The world premiere of In Old Age, the fifth play in Mfoniso Udofia's nine-play cycle about a Nigerian-American family, played to an eager audience Wednesday night at The Magic Theatre.
Udofia has had a significant presence in the local theater in recent years, after graduating 10 years ago from ACT's MFA program. She has already had one play in San Francisco's current season, the recently closed Her Portmanteau at ACT's Strand Theater, which chronologically falls just before this one and features one of the same characters: matriarch Abasiama Ufot, here played by Nancy Moricette. The two productions also share the same director, Victor Malana Maog. And the Magic previously produced the first and third plays in Udofia's "Ufot Cycle," Sojourners and runboyrun.
With In Old Age, we have a two-person play that departs from the strict realism of the previous plays, in what is perhaps Udofia's attempt to understand dementia and the ghosts that follow a person through their latter days. Abasiama is confronted with a stranger, a handyman from the local church named Azell, whom Abasiama's children have hired to come make repairs in her crumbling home in Worcester, Massachusetts. After years of caring for and living with an all-but-estranged, mentally unstable husband named Disciple, who spent most of his time in the basement, Abasiama remains haunted by Disciple — primarily through persistent thuds from downstairs. (The sound design by Sara Huddleston is a particularly haunting highlight, drawing us in to Abasiama's relentlessly noisy mind.)
As Azell, Steven Anthony Jones is excellent and deeply empathetic. The role demands a lot, oscillating between frustration, kindness, rage, and despair as Azell deals with Abasiama's peculiarities, opens up to her slowly, and eventually confronts the biggest regrets in his own past.
As Abasiama, Moricette does great work inhabiting this incredibly exhausted older woman, however she feels a touch miscast and too young up against Jones — and the old-age makeup and wig felt like a distraction.
But when Udofia begins taking some magical realism liberties in the second half of In Old Age, the play loses some of the strength in its emotional thread. Rather than tracking the emotional arcs of Abasiama and Azell and puzzling through how their disparate paths intersect, the audience has to puzzle through what's real and imagined. And one final device in which the two characters seem to channel each other's thoughts strains credulity and raises questions more than it bolsters what would be an otherwise heartening story.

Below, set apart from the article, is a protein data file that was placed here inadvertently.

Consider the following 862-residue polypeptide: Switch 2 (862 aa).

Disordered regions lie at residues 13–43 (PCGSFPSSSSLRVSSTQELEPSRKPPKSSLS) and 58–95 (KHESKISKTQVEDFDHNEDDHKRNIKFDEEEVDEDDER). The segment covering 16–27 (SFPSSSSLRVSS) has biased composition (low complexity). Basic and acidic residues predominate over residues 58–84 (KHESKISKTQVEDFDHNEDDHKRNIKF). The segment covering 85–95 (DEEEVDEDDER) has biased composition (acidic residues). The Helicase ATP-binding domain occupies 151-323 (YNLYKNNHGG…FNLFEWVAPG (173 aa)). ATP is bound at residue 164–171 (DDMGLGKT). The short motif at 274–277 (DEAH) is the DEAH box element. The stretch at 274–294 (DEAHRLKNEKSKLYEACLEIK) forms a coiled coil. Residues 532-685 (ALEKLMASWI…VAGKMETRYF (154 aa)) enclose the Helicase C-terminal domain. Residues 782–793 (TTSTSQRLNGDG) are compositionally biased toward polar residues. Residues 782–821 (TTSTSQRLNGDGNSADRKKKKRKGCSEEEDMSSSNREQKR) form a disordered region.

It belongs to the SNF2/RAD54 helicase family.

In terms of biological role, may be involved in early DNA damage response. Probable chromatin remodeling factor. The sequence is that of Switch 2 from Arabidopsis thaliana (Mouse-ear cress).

This magical interpretation of the connection between the two characters seems perhaps like an overreach after the more satisfying closure and denouement of the previous play, Her Portmanteau.
As a closing story for Abasiama — who has been central to the previous four plays and won't appear in another in this cycle — it also feels like a letdown. This once forthright, accomplished woman is reduced, as many are, by time and loss into a mostly silent shell, worn down after a particularly exhausting (and arguably overwrought) climax.
Taken as a whole, In Old Age feels like a play that is trying to be two things at once — a meditation on late-in-life connection and aging itself, as well as a specific story about two characters making peace with their pasts. And while that might have worked in a different execution, the tension between these two purposes tends to pull the play apart more than it pulls it together.
In Old Age plays through April 21. Sign up for RushTix and find tickets here.
Related: Playwright Mfoniso Udofia Explores A Unique Immigrant Family Saga In Her 9-Play 'Ufot Cycle'
Photo by Jennifer Reilly